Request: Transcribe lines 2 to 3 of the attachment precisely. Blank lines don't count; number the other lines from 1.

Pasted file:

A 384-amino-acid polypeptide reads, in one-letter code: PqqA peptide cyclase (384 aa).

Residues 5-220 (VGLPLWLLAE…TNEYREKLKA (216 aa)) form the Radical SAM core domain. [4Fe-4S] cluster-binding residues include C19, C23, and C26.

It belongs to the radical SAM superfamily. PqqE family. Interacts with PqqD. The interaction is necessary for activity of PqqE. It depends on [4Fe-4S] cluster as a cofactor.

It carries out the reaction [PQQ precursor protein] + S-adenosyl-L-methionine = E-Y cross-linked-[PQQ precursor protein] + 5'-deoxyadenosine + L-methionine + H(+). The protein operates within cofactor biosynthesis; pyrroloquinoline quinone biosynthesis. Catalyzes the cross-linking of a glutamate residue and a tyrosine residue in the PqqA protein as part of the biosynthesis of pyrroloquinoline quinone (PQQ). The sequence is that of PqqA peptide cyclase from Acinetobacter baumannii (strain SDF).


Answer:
Residues 5-220 (VGLPLWLLAE…TNEYREKLKA (216 aa)) form the Radical SAM core domain. [4Fe-4S] cluster-binding residues include C19, C23, and C26.

It belongs to the radical SAM superfamily. PqqE family. Interacts with PqqD. The interaction is necessary for activity of PqqE. It depends on [4Fe-4S] cluster as a cofactor.